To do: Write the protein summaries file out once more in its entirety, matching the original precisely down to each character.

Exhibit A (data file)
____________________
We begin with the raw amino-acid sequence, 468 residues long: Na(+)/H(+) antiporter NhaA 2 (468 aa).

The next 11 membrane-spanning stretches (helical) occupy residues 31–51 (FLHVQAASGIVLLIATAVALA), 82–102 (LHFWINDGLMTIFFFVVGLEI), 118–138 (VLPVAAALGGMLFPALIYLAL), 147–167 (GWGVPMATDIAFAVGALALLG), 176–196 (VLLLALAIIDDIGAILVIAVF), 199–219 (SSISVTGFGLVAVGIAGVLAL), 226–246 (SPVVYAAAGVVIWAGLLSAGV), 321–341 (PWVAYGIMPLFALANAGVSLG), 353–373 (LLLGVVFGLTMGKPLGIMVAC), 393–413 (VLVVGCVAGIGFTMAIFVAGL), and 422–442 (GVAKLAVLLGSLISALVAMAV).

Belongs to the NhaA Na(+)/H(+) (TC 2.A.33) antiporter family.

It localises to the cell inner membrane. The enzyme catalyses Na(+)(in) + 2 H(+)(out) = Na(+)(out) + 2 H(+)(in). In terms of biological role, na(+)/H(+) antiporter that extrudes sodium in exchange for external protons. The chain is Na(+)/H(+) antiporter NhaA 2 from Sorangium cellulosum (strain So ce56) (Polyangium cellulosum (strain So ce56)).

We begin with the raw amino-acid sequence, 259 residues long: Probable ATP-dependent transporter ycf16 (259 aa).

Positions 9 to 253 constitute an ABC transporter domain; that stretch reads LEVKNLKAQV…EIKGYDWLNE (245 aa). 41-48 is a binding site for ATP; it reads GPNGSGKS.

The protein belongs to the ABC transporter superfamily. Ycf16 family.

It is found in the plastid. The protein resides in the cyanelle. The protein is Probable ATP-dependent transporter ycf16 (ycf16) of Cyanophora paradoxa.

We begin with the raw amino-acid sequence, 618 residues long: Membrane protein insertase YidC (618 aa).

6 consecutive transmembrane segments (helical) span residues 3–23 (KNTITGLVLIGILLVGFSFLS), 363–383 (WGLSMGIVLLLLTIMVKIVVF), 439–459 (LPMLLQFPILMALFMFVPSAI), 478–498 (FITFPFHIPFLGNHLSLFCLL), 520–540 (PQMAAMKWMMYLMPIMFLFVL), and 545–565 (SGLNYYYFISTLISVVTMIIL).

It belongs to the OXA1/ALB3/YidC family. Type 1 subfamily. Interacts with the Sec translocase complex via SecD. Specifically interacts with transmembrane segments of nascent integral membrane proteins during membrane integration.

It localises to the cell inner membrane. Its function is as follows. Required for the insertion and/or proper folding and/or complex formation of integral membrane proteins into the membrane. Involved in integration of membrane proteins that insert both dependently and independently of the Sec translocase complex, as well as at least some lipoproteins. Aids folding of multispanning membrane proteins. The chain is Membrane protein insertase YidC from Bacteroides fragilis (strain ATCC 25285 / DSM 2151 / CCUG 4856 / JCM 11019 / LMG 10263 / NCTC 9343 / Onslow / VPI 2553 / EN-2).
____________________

We begin with the raw amino-acid sequence, 468 residues long: Na(+)/H(+) antiporter NhaA 2 (468 aa).

The next 11 membrane-spanning stretches (helical) occupy residues 31–51 (FLHVQAASGIVLLIATAVALA), 82–102 (LHFWINDGLMTIFFFVVGLEI), 118–138 (VLPVAAALGGMLFPALIYLAL), 147–167 (GWGVPMATDIAFAVGALALLG), 176–196 (VLLLALAIIDDIGAILVIAVF), 199–219 (SSISVTGFGLVAVGIAGVLAL), 226–246 (SPVVYAAAGVVIWAGLLSAGV), 321–341 (PWVAYGIMPLFALANAGVSLG), 353–373 (LLLGVVFGLTMGKPLGIMVAC), 393–413 (VLVVGCVAGIGFTMAIFVAGL), and 422–442 (GVAKLAVLLGSLISALVAMAV).

Belongs to the NhaA Na(+)/H(+) (TC 2.A.33) antiporter family.

It localises to the cell inner membrane. The enzyme catalyses Na(+)(in) + 2 H(+)(out) = Na(+)(out) + 2 H(+)(in). In terms of biological role, na(+)/H(+) antiporter that extrudes sodium in exchange for external protons. The chain is Na(+)/H(+) antiporter NhaA 2 from Sorangium cellulosum (strain So ce56) (Polyangium cellulosum (strain So ce56)).

We begin with the raw amino-acid sequence, 259 residues long: Probable ATP-dependent transporter ycf16 (259 aa).

Positions 9 to 253 constitute an ABC transporter domain; that stretch reads LEVKNLKAQV…EIKGYDWLNE (245 aa). 41-48 is a binding site for ATP; it reads GPNGSGKS.

The protein belongs to the ABC transporter superfamily. Ycf16 family.

It is found in the plastid. The protein resides in the cyanelle. The protein is Probable ATP-dependent transporter ycf16 (ycf16) of Cyanophora paradoxa.

We begin with the raw amino-acid sequence, 618 residues long: Membrane protein insertase YidC (618 aa).

6 consecutive transmembrane segments (helical) span residues 3–23 (KNTITGLVLIGILLVGFSFLS), 363–383 (WGLSMGIVLLLLTIMVKIVVF), 439–459 (LPMLLQFPILMALFMFVPSAI), 478–498 (FITFPFHIPFLGNHLSLFCLL), 520–540 (PQMAAMKWMMYLMPIMFLFVL), and 545–565 (SGLNYYYFISTLISVVTMIIL).

It belongs to the OXA1/ALB3/YidC family. Type 1 subfamily. Interacts with the Sec translocase complex via SecD. Specifically interacts with transmembrane segments of nascent integral membrane proteins during membrane integration.

It localises to the cell inner membrane. Its function is as follows. Required for the insertion and/or proper folding and/or complex formation of integral membrane proteins into the membrane. Involved in integration of membrane proteins that insert both dependently and independently of the Sec translocase complex, as well as at least some lipoproteins. Aids folding of multispanning membrane proteins. The chain is Membrane protein insertase YidC from Bacteroides fragilis (strain ATCC 25285 / DSM 2151 / CCUG 4856 / JCM 11019 / LMG 10263 / NCTC 9343 / Onslow / VPI 2553 / EN-2).